Cheap gas and the fertiliser sector

ISLAMABAD: In 2013, this writer wrote an article titled “Cheap gas and expensive fertiliser”. As the title implies, it seems to be related to the current situation as well. Some 85% of the cost of fertiliser production or more goes to the gas cost.

High profits in the fertiliser sector are indicated by the earnings per share (EPS) of major companies that have risen to Rs13. Cheap gas, uncontrolled prices and taxation loopholes and changes provided such high profit opportunities.

Fertiliser is on the agenda of the government these days and is being discussed in the Economic Coordination Committee (ECC) of the cabinet, parliament and relevant department. Prime Minister Imran Khan has admonished the Competition Commission of Pakistan (CCP) for not doing its job properly and in response the CCP has issued notices to fertiliser companies.

On the other hand, the classical stand of the sector is that it does not come under the purview of CCP, which is a regulatory body and the fertiliser sector is deregulated, a convoluted logic indeed.

The CCP is meant to monitor the deregulated sectors, otherwise, regulators like Nepra, Ogra and others are there to oversee the regulated sectors of electricity, oil and gas. Indeed, the issue is that it ought to be under an independent regulator.

It should be noted that in India under a regulated policy, urea price is INR276 (PKR594) per 50kg bag while urea prices in Pakistan are Rs1,680 per bag, almost three times those of India.

Di-ammonium phosphate (DAP) price in Pakistan is Rs3,290 per bag as opposed to INR1,125 (PKR2,422) per bag in India, which is 36% lower.

International prices of urea are around $266 per tonne or Rs2,061 per 50 kg, meaning international urea prices are 22.7% higher than in Pakistan. International DAP prices are in the vicinity of $250 per tonne, which comprise 50% of Pakistan’s prices. However, these prices are not exactly comparable as there are daily variations, marine transport and taxation issues.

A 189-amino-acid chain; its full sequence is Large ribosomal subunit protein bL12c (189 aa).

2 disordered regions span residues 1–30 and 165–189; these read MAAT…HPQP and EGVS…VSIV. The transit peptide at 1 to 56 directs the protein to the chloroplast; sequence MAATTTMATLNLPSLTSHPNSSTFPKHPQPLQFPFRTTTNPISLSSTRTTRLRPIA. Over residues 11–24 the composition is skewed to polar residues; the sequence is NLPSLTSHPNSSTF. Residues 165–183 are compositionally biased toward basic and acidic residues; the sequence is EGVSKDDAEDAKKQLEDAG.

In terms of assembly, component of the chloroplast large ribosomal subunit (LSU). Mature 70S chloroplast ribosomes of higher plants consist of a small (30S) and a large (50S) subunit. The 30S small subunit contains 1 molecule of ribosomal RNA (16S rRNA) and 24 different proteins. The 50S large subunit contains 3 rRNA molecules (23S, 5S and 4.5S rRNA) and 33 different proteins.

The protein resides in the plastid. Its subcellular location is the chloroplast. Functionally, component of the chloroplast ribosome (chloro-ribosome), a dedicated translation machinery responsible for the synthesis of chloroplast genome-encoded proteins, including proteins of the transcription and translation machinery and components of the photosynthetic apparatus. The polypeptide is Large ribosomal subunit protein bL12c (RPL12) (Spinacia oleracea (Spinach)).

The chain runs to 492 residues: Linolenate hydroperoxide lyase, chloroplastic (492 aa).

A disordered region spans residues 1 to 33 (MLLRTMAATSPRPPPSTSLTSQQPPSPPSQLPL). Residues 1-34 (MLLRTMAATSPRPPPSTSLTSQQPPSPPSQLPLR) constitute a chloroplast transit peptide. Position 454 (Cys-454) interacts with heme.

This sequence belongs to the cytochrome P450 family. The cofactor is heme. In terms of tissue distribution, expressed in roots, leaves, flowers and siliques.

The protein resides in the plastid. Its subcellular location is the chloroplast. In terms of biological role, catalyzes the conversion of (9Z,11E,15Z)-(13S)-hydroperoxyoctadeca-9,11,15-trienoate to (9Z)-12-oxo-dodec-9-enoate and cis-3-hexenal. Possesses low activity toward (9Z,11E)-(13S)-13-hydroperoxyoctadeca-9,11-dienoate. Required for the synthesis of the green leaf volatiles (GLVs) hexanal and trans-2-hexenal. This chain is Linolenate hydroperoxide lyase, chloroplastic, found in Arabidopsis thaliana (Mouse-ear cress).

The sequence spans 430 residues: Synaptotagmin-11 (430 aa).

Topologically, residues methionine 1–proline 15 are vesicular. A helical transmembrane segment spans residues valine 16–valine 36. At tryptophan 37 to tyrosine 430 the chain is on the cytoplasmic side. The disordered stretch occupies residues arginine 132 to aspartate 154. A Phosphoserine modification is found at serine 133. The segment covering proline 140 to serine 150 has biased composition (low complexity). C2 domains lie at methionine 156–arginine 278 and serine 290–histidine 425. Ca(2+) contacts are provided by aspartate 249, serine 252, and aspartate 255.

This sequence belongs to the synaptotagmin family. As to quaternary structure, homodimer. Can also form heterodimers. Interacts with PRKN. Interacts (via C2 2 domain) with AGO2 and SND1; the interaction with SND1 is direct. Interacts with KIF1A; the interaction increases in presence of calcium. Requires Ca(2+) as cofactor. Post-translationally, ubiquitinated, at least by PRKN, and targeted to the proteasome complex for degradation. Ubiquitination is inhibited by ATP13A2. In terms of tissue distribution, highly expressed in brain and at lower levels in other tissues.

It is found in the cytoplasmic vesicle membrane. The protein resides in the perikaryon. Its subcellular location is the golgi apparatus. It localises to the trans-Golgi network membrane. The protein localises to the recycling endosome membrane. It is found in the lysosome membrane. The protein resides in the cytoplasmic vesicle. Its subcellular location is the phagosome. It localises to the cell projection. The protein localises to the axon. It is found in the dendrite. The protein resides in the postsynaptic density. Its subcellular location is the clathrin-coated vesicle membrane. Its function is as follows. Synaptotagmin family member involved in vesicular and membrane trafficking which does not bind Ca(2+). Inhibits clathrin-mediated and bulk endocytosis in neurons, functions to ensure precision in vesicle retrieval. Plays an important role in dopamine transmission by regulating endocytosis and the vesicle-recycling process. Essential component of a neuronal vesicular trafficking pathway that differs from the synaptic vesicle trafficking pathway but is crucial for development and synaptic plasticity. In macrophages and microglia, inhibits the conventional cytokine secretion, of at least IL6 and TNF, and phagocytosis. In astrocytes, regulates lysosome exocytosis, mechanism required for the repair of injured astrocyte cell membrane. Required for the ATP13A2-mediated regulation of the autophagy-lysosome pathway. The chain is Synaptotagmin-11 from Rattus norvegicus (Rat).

The Indian system is not comparable. It spends 2% of GDP on fertiliser, food and fuel subsidies. About 61% of the budgetary expenditure goes to all kinds of subsidies. Fertiliser subsidies amount to $12 billion annually. Against a production cost of INR900 per bag, a farmer gets it for INR242 per bag.

In India, gas is supplied to the fertiliser sector at $6.5 per million British thermal units (mmbtu) at a consumption norm of 22 units per ton of urea, resulting in a regulated price varying between $245 and $310 per ton of urea.

The share of gas cost in the fertiliser price comes out to be $143 per tonne or 46-58%. It may be noted that in India, fertiliser prices have been maintained rather stable and allowed to increase 25% only over a period of 20 years.

Another cost estimate is from Yara, a major and credible international fertiliser company with world market share of 20%. It provides urea production cost at $146 per tonne based on a gas price of $4 per unit. By comparison, Pakistan’s urea price at half the gas price of Rs300 ($1.93) per unit is $217 per tonne. To be fair, taxation effect has not been included in it, which may make the difference a bit less glaring.

In Pakistan, gas cost in urea comes out to be $42.46 per tonne. Thus, the overhead cost/margin in India is $100 per tonne vs $174.54 per tonne in Pakistan.

Free imports

Several proposals are under circulation including the one presented by Planning and Development Minister Asad Umar, who reportedly favours free fertiliser imports without duties and taxes, and price intervention and subsidies through imports by the Trading Corporation of Pakistan.